There are many benchmarks that will indicate that the U.S. is developing into a soccer nation.  Like criticism of the U.S. National Team for its shortcomings in a World Cup instead of praising its goalkeeper for repeatedly bailing it out.  Or the prompt emergence of a genuine successor to the soon-to-retire Landon Donovan.  Or, in this case, attendance at meaningless midsummer friendlies involving European clubs in numbers that aren’t an embarrassment to MLS.



2014 WORLD CUP POSTMORTEM

Germany defeated Argentina in overtime, 1-0, before a Maracana Stadium crowd of 74,738 to win the 2014 World Cup.

Substitute Mario Goetze, who had not started in Germany’s last two games, scored the game’s only goal in the 113th minute.  Another sub, Andre Schuerrle, lofted a cross from the left wing that Goetze, on the run at the top of the penalty area, chested and volleyed inside the far post past Argentine goalkeeper Sergio Romero.  [July 13]

Comment I:  The best team won.

The overhaul begun by Juergen Klinsmann ahead of the 2006 World Cup and maintained by successor Joachim Loew in 2010 bore fruit in 2014.  All-time World Cup scoring leader Miroslav Klose (36) rides off into the sunset, and captain Philipp “The Magic Dwarf” Lahm (30), has announced his international retirement.  But Bastian Schweinsteiger, Per Mertesacker and Lukas Podolski are all 29, and the rest of the nucleus, with some tweaking, figures to be around for the 2016 European Championship and beyond.  Much can happen in four years, but for now, the first European team to win a World Cup in the Americas is well-positioned for Russia ’18.

Comment II:  The not-best team did not win.

Years from now, the 20th World Cup may be remembered not for Germany’s triumph or Luis Suarez’s bite or James Rodriguez’s arrival but the incredible collapse by Brazil.  The 7-1 loss to Germany in the semifinals and the 3-0 loss to the Netherlands in the third-place match were shocking on their own, but put them together and you have the most unbelievably pathetic 180 minutes in World Cup history.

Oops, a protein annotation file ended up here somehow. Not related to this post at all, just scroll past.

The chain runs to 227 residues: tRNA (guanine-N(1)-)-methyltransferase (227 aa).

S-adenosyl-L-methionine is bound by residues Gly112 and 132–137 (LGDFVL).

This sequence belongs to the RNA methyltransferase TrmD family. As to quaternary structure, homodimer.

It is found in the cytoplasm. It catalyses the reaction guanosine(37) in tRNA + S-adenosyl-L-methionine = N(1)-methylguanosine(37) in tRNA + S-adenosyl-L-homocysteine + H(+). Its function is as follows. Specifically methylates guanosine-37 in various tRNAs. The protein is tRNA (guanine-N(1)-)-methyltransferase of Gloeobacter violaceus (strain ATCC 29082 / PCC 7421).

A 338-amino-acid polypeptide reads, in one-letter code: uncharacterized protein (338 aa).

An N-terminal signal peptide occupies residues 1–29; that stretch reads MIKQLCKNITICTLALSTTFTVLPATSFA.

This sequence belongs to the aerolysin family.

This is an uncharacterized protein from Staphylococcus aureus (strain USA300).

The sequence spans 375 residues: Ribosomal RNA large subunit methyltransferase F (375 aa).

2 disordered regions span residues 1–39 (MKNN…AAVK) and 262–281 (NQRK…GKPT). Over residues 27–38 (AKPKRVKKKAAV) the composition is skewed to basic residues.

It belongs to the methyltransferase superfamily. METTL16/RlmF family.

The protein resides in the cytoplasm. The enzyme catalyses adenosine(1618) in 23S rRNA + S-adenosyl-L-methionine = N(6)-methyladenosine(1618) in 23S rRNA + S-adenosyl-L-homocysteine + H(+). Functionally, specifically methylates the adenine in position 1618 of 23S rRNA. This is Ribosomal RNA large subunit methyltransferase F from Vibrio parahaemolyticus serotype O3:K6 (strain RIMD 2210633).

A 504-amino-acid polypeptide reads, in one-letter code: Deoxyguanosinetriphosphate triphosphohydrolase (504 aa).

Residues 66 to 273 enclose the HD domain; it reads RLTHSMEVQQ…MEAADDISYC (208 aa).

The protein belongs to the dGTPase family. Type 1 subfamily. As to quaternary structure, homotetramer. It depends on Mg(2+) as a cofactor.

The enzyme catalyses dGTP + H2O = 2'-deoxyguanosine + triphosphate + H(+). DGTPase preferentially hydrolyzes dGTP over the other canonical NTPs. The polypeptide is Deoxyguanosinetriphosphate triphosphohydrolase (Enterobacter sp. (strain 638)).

If anything, it was all for the best.  This was a not-so-great team that was riding a wave of emotion provided by its thousands of yellow-clad supporters and the inner pressure created by the need to wipe away the nightmare–the Maracanazo–of 1950.  It needed penalty kicks to beat Chile in the second round and a fine free kick by David Luiz in the quarterfinals to keep up the facade.  It was unconvincing in the group stage, leaving the suspicion that its triumph the previous year in the FIFA Confederations Cup, capped by a 3-0 romp over defending world and European champion Spain, was an anomaly.  Not only could this team not be mentioned in the same breath with Pele’s 1970 champions, it was a far, far cry from another Brazilian also-ran, the 1998 array of stars headed by Ronaldo, Roberto Carlos, Rivaldo, Cafu, Beto and Dunga that bowed to host France.  If that side needed a late jolt, it could look down the bench and call on Edmundo.  This Brazil’s bench had … Jo.  Had the current team pulled off two miracles and lifted the trophy at the Maracana on July 13, Brazilians would be the first to rank it behind its non-champions of 2006 and 1990 and 1986 and 1982 and 1978 and 1974 and 1966.

Comment III:  The second-best team could’ve won.